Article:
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We’ve got used to thinking about Agile testing as mainly automated testing. This aspect is really important as it enables a short feedback loop and through this feedback loop it enables safe refactoring which is one of the core aspects of Agile development. Nevertheless we tend to forget about manual testing at all. This presentation will cover one of the pillars of Agile testing that is not possible to automate. I’d like to talk about exploratory tests. I will show how we can use exploratory tests to test non-functional areas of our product – like design or domain model.
Exploratory testing is difficult. It requires a great deal of knowledge and what is even more difficult a great deal of a gut feeling that develops in the guts of an experienced tester. During my talk I will present techniques that can be used to make exploratory testing efficient and not get lost in the meanders of the product. I will show concrete heuristics that can be used to find so called hidden variables that are crucial to identify in order to go beyond the obvious. I will tell how to recognize so called trusted zones of the software and how we can leverage the area outside of a trusted zone to put a pressure on the software we’re testing.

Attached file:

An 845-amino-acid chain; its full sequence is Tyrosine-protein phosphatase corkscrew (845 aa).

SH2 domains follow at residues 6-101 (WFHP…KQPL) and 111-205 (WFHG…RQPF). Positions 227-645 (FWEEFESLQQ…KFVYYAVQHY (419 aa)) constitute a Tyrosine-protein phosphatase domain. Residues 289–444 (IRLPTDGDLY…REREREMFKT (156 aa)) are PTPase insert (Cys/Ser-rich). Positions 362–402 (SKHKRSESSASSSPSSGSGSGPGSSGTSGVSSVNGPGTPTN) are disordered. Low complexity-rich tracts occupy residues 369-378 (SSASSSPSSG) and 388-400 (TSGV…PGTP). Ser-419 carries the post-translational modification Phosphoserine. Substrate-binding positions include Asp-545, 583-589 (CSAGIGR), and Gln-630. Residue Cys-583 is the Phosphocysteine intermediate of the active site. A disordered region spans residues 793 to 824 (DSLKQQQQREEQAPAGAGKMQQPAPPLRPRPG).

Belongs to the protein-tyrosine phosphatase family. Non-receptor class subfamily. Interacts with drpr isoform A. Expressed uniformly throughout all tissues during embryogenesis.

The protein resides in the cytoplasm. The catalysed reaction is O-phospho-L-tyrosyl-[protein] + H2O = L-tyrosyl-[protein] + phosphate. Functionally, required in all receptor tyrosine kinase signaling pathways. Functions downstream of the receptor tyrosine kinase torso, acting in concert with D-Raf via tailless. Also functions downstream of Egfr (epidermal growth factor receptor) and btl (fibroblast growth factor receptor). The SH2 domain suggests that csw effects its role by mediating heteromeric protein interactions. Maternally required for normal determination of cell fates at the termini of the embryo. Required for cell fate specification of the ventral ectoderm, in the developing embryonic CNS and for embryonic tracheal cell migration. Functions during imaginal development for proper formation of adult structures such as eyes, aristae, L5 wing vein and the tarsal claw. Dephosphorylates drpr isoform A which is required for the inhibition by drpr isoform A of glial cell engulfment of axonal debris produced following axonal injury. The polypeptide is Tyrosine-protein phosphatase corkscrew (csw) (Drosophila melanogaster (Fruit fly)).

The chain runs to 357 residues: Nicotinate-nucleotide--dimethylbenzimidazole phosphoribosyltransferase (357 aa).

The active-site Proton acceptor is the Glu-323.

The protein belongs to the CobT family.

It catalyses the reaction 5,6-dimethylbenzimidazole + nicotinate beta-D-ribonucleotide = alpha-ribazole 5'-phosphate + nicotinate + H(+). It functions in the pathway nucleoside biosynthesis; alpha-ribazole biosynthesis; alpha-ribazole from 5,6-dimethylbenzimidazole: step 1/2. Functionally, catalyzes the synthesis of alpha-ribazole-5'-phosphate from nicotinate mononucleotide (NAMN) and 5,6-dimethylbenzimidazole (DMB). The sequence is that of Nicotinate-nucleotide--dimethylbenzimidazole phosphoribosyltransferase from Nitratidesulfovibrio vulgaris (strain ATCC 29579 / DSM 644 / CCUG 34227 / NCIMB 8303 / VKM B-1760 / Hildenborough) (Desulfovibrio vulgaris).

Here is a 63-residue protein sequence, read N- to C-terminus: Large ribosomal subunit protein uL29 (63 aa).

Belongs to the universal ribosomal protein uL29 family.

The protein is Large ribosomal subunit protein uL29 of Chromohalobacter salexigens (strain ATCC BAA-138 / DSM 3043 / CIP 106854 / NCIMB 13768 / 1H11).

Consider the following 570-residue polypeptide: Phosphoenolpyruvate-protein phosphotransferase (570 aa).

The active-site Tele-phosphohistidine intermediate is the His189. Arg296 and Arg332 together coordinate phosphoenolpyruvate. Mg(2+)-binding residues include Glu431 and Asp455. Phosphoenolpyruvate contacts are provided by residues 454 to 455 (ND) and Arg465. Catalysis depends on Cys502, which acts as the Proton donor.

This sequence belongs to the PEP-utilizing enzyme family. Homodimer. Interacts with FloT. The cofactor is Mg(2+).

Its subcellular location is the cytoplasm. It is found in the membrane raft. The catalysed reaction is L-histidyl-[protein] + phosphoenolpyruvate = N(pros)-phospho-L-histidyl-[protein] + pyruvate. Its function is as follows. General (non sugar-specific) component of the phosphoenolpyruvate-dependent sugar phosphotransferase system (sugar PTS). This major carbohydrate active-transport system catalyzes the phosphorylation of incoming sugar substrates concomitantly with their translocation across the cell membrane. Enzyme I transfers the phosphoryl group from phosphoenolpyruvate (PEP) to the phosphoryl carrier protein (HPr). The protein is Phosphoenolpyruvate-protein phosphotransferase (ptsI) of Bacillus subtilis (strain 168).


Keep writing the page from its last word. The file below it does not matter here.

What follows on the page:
Furthermore I will explain how exploratory testing can be used to enhance the design of the software, how we as testers can play a crucial role in defining a business domain model that is used in our software, what we need to pay attention to in order not to loose these aspects out of sight.
I will also cover an aspect of a Confirmation bias – a psychological phenomenon that used to be our best adviser in the stone-age times but right now prevents us from being a good exploratory tester or even a good tester at all. In order to fight with it we need to recognized its existence.
Finally I will give few hints on how to organize the testing process in the Agile environment as a whole, so we actually have time to explore, so we do not waste the time on finding the obvious.